Staff in Boston Consulting Group’s London office have complained about “nepotism” after the children of dozens of top partners flew in from across the world for an exclusive week-long work experience programme.
The US-based consultancy ran the programme, consisting of days of workshops, this month for about 30 children of the firm’s managing directors and partners, triggering an internal row over BCG’s commitment to social mobility and tackling climate change.
“They received office tours, dinners and stuff that wouldn’t normally be given to [job] candidates. They basically made it a bit of a holiday for the partners’ kids who came over,” one current BCG employee told the Financial Times.
The children were participating in BCG’s “Bruce Henderson Summer Programme”, named after the firm’s founder. The daughter of one partner based in France who attended wrote on LinkedIn that she had learned about “strategic consulting basics” and presented a project to “a panel of senior consultants”.
Three BCG staff members worked for two months to prepare the programme, work that would cost external clients well more than £1mn, according to the BCG employee.
“It’s caused a lot of internal disquiet both among more junior staff [and at] more senior levels, particularly in the London office, and concerns were simply overruled,” the employee said.
BCG, which employs 25,000 people in more than 100 cities around the world, said: “The Bruce Henderson Summer Programme has been in place for many years and is designed to help children have a broad educational and professional experience. Parents cover the primary costs, such as travel. Participants stay in college dorms, and the programme is focused on education.”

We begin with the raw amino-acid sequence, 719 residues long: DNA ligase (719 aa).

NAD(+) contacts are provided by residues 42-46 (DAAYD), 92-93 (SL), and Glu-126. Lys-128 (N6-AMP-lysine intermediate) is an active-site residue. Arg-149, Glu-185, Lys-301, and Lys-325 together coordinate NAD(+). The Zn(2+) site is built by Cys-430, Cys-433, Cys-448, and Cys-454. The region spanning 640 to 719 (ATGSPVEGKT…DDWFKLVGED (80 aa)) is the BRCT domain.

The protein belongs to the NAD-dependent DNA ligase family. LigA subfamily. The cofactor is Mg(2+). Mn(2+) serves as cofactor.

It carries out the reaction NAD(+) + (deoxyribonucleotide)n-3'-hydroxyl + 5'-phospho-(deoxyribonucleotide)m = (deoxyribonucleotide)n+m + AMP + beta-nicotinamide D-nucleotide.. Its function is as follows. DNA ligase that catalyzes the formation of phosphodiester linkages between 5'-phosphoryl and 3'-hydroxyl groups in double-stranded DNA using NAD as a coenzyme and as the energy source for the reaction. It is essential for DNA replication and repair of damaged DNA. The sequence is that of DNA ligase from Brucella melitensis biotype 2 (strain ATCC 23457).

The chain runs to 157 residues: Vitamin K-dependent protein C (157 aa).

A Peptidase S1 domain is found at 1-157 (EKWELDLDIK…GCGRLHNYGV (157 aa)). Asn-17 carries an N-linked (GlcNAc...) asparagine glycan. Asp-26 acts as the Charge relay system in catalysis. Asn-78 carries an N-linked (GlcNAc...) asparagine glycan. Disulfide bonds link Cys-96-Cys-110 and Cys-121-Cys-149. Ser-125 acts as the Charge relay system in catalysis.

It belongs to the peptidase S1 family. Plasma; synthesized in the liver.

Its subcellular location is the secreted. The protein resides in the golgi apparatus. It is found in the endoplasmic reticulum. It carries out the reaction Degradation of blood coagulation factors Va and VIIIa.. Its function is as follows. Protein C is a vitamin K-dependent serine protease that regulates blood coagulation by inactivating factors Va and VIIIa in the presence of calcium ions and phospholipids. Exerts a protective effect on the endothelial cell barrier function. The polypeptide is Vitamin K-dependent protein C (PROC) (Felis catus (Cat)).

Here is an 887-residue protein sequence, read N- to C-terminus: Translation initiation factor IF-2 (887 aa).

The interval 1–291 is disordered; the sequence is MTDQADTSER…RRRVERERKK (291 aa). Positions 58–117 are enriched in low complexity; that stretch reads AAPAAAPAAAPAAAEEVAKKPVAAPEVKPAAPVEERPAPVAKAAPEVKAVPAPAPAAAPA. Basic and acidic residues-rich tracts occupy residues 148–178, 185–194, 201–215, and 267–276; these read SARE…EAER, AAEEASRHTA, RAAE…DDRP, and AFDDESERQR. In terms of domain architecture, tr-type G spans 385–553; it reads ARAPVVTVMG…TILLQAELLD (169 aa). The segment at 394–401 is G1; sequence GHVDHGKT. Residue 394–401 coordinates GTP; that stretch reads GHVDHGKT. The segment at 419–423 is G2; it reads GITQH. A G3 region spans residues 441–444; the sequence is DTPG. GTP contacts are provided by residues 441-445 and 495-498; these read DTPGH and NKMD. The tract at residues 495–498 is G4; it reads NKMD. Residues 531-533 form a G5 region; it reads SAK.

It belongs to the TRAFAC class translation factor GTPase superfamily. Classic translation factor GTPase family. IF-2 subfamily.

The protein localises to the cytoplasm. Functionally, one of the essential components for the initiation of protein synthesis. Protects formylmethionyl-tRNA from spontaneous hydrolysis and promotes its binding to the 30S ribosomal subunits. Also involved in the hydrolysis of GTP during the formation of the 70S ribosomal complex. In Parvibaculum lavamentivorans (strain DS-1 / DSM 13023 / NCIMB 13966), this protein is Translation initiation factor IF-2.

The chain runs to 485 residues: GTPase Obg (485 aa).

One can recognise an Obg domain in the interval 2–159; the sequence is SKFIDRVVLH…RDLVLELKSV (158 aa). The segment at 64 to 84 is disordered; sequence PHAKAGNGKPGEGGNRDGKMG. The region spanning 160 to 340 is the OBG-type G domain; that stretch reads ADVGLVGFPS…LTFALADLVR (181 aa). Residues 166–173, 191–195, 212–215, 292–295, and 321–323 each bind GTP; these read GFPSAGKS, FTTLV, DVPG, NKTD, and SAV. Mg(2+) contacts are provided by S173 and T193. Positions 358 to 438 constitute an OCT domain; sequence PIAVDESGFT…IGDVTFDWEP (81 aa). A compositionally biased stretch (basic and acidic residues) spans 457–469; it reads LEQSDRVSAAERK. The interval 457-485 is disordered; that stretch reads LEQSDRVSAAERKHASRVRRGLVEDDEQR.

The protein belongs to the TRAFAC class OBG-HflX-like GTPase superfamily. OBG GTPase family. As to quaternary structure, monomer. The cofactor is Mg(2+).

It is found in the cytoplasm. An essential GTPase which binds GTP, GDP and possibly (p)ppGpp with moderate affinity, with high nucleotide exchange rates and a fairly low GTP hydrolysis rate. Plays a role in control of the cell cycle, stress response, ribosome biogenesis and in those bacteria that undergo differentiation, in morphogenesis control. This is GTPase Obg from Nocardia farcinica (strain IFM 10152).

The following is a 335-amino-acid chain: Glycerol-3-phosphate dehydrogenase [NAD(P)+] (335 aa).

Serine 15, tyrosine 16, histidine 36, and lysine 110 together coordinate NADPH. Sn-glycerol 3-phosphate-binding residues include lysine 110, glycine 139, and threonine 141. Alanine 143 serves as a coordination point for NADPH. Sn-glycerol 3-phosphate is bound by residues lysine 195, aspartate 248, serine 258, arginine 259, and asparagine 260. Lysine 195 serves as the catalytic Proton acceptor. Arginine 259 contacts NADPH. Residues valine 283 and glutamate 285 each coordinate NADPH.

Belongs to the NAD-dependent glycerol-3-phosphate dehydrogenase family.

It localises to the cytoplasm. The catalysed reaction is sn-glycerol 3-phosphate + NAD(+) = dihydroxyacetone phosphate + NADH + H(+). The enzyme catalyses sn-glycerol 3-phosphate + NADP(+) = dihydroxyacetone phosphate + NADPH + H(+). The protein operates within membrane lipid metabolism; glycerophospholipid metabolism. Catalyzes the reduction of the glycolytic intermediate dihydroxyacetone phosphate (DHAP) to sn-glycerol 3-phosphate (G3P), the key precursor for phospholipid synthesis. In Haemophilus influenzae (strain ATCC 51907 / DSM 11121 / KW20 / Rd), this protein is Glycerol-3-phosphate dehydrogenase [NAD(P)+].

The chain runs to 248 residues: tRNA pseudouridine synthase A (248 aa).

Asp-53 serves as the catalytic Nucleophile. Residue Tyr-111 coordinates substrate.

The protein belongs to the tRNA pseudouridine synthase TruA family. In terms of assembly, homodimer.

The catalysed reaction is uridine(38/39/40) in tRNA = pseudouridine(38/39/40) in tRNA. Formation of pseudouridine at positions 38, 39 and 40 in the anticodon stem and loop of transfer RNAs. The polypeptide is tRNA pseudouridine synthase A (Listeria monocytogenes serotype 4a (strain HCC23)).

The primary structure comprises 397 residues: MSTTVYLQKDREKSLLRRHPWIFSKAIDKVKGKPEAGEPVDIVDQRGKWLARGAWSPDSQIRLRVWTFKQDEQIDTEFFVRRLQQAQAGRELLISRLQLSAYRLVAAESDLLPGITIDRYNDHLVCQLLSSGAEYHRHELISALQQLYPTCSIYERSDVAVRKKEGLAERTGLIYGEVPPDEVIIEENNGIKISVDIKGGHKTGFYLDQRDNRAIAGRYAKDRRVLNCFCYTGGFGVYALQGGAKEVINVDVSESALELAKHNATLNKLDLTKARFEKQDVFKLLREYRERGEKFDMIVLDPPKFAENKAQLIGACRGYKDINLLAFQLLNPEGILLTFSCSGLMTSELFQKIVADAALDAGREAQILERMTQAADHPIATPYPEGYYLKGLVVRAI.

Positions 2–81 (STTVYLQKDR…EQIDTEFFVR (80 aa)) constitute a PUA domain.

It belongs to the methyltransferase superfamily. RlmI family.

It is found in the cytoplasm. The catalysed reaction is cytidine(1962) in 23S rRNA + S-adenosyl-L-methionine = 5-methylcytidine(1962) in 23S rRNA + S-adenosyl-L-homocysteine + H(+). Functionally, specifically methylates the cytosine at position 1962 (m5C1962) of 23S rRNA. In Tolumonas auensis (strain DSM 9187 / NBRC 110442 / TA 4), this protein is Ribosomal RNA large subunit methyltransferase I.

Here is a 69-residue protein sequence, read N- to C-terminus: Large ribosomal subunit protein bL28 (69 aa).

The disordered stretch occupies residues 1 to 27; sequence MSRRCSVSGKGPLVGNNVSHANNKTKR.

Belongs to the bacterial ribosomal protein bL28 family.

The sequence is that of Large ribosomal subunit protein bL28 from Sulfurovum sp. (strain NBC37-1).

The firm added that consultants who worked on the programme had volunteered their time: “BCG did not staff a team to organise this.”
The firm reported sales of $11bn for 2021. It has also tightened its travel policies for staff as part of efforts to reach net zero carbon emissions by 2030. Trips to cities such as Florence and Lisbon for prospective recruits to the London office have been axed.
Chief executive Christoph Schweizer said in February that he wants BCG to hire climate activists to work for corporate clients and that he expects the firm will earn up to a third of its fees from climate consulting within five years. BCG said it “remains committed, and is on track, to reach net zero climate impact no later than 2030, and we are on target to halve our carbon emissions by 2025”.
Last year, BCG also signed up to a programme run by the UK’s Sutton Trust to help people from lower-income backgrounds enter consulting.
“This kind of behaviour makes a mockery of the work that the [Sutton] Trust does to advance social mobility in finance and consulting,” said the employee, adding it is “also completely against the spirit of our very publicly stated net zero ambitions”.
Staff writing anonymously in a private group on the Fishbowl app, which requires users to register with their work email addresses, made similar complaints that the work experience programme was inconsistent with the firm’s public positions.
“People would take the net zero commitment more seriously if there was more consistency across the board,” said one BCG staffer. “We get our global trainings killed and [managing directors/partners] kids get flown to London for a fun day?” said another.
A third labelled the programme “super nepotism”, noting: “Our recruiting programme aimed at the same age group is oversubscribed 40:1.”
One person describing themselves as a senior partner defended the firm saying: “We are paying our own way if we want our children to go.”
But a fourth BCG employee wrote: “Let’s advertise it and see what the public response is? Join BCG to babysit the bosses’ kids!”
“Shocking use of resources,” wrote a fifth, who said they had worked on the events.